The Great Snow of 2015

6a00d83451b3c669e20120a669da8c970cThe southeastern United States have been dealing with an unusual amount of snow and ice over the past few weeks. I realize it does not compare to what other places in America have been facing, but for us southern citizens it has been an ordeal.

The transportation and highway maintenance people have been doing a stellar job in preparation for the coming snow and ice. They have diligently applied brine to the highways and issued multiple warning for the people to stay off the roads. All in all things have been good…BUT

It got me to thinking. What can we learn from driving in the snow and ice?

1. Don’t assume anything.

Sometimes all the preparation from others does not make a difference. Even though the roads are treated and prepared they still proved to be dangerous to travel. Drivers are responsible for their own actions. This is true in all of life. Each of us is responsible for our actions. More than one accident has been the result of putting all the liability of driving on the perceived work of others. One person said, “I thought the roads were safe because of the salt!” You are responsible for your own preparation. You cannot trust your life to the preparedness of others.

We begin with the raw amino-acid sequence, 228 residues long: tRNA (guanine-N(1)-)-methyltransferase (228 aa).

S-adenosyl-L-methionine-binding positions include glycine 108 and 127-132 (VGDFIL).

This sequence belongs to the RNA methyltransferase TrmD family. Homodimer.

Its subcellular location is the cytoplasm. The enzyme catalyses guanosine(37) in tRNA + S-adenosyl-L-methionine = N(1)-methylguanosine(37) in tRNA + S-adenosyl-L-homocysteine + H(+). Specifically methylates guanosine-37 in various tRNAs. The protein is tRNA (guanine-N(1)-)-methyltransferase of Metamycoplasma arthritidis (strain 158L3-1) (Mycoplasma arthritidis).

snow_driving2. Slow down.

In the snow and ice I watched drivers attempt to pass others and move at the same speed as they would on a dry highway. In their arrogance and false assumptions they believe that they are capable to drive in this stuff. In life, there are times we need to slow down in our decision-making processes. Most of us to not make life and death decisions so it would behoove us to slow down, take a breath, and reflect before we react.

3. Sometimes you need to stay home.

Over and over again people were urged to stay at home unless it was absolutely necessary to venture outside. It appears most people felt like they had to get outside. In our decision making process a lesson I have learned is this: Stay put until you are certain you are told to move. Too numerous to count are the number of times people have asked me about a life change to which I ask, “What was the last thing you know [for sure] God told you to do?” If the “last thing” was not “this new thing” I tell them to stay put until they are sure God is directing them.

I hope you were safe during the recent bouts with snow and ice and that you can take some of these lessons with you into the balance of your life.